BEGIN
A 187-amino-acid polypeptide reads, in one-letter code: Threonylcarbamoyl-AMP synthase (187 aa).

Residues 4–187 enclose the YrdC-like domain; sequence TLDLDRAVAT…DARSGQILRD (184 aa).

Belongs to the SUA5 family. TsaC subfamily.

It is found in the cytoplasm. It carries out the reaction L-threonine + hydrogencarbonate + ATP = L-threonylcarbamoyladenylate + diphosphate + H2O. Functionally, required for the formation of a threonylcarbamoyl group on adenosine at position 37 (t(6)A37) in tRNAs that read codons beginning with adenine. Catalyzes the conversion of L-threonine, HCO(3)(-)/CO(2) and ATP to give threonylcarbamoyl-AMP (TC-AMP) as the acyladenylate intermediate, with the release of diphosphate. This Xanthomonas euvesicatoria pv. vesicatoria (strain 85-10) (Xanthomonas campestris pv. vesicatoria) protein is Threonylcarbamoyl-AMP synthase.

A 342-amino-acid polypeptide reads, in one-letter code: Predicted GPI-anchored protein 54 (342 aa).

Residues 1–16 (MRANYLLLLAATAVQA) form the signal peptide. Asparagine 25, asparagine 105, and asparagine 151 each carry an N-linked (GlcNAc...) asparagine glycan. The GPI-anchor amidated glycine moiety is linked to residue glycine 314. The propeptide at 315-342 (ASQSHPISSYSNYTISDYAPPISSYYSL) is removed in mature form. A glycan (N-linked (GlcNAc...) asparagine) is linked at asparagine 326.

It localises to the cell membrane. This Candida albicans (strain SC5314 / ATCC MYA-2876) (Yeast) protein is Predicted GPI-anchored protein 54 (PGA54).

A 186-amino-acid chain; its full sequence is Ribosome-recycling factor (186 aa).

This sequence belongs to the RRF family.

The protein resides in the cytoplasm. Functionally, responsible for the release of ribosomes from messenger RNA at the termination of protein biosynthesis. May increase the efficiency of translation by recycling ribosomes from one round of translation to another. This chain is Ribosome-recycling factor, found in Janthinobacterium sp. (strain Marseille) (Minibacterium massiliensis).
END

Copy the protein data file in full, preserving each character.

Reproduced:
A 187-amino-acid polypeptide reads, in one-letter code: Threonylcarbamoyl-AMP synthase (187 aa).

Residues 4–187 enclose the YrdC-like domain; sequence TLDLDRAVAT…DARSGQILRD (184 aa).

Belongs to the SUA5 family. TsaC subfamily.

It is found in the cytoplasm. It carries out the reaction L-threonine + hydrogencarbonate + ATP = L-threonylcarbamoyladenylate + diphosphate + H2O. Functionally, required for the formation of a threonylcarbamoyl group on adenosine at position 37 (t(6)A37) in tRNAs that read codons beginning with adenine. Catalyzes the conversion of L-threonine, HCO(3)(-)/CO(2) and ATP to give threonylcarbamoyl-AMP (TC-AMP) as the acyladenylate intermediate, with the release of diphosphate. This Xanthomonas euvesicatoria pv. vesicatoria (strain 85-10) (Xanthomonas campestris pv. vesicatoria) protein is Threonylcarbamoyl-AMP synthase.

A 342-amino-acid polypeptide reads, in one-letter code: Predicted GPI-anchored protein 54 (342 aa).

Residues 1–16 (MRANYLLLLAATAVQA) form the signal peptide. Asparagine 25, asparagine 105, and asparagine 151 each carry an N-linked (GlcNAc...) asparagine glycan. The GPI-anchor amidated glycine moiety is linked to residue glycine 314. The propeptide at 315-342 (ASQSHPISSYSNYTISDYAPPISSYYSL) is removed in mature form. A glycan (N-linked (GlcNAc...) asparagine) is linked at asparagine 326.

It localises to the cell membrane. This Candida albicans (strain SC5314 / ATCC MYA-2876) (Yeast) protein is Predicted GPI-anchored protein 54 (PGA54).

A 186-amino-acid chain; its full sequence is Ribosome-recycling factor (186 aa).

This sequence belongs to the RRF family.

The protein resides in the cytoplasm. Functionally, responsible for the release of ribosomes from messenger RNA at the termination of protein biosynthesis. May increase the efficiency of translation by recycling ribosomes from one round of translation to another. This chain is Ribosome-recycling factor, found in Janthinobacterium sp. (strain Marseille) (Minibacterium massiliensis).